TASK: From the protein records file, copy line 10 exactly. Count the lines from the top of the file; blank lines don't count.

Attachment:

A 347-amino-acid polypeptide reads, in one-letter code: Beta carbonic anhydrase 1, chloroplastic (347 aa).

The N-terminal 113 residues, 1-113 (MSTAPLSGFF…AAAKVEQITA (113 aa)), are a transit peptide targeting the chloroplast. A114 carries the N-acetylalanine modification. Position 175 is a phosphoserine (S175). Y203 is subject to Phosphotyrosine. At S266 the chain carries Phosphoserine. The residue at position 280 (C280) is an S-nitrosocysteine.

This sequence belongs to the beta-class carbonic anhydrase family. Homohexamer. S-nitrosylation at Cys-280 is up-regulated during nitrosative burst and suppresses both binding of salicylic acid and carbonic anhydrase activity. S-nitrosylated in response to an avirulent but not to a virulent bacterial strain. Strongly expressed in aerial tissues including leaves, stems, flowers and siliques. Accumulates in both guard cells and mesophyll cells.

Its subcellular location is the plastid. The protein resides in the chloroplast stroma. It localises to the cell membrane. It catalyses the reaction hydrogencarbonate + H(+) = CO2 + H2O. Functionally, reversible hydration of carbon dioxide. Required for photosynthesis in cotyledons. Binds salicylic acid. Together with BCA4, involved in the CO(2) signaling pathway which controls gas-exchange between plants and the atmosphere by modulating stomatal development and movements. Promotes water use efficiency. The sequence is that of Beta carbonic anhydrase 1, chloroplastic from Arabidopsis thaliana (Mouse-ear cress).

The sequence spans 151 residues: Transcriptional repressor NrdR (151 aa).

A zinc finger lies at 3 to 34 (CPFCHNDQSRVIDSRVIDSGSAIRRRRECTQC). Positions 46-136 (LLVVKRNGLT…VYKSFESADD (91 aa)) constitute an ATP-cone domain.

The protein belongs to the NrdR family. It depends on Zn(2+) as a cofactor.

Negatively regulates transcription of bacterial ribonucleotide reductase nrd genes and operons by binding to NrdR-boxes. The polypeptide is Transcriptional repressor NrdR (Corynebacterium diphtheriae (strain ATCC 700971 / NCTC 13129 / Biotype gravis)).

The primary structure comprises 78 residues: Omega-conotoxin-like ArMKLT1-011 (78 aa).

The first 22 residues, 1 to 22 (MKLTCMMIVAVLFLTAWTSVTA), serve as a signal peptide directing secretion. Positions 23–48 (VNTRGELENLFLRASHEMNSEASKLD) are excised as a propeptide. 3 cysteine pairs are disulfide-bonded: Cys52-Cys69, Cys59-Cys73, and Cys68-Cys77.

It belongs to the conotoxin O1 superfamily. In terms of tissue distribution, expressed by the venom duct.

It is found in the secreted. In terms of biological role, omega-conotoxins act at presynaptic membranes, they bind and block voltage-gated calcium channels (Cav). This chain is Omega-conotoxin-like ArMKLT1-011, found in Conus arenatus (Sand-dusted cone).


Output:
The first 22 residues, 1 to 22 (MKLTCMMIVAVLFLTAWTSVTA), serve as a signal peptide directing secretion. Positions 23–48 (VNTRGELENLFLRASHEMNSEASKLD) are excised as a propeptide. 3 cysteine pairs are disulfide-bonded: Cys52-Cys69, Cys59-Cys73, and Cys68-Cys77.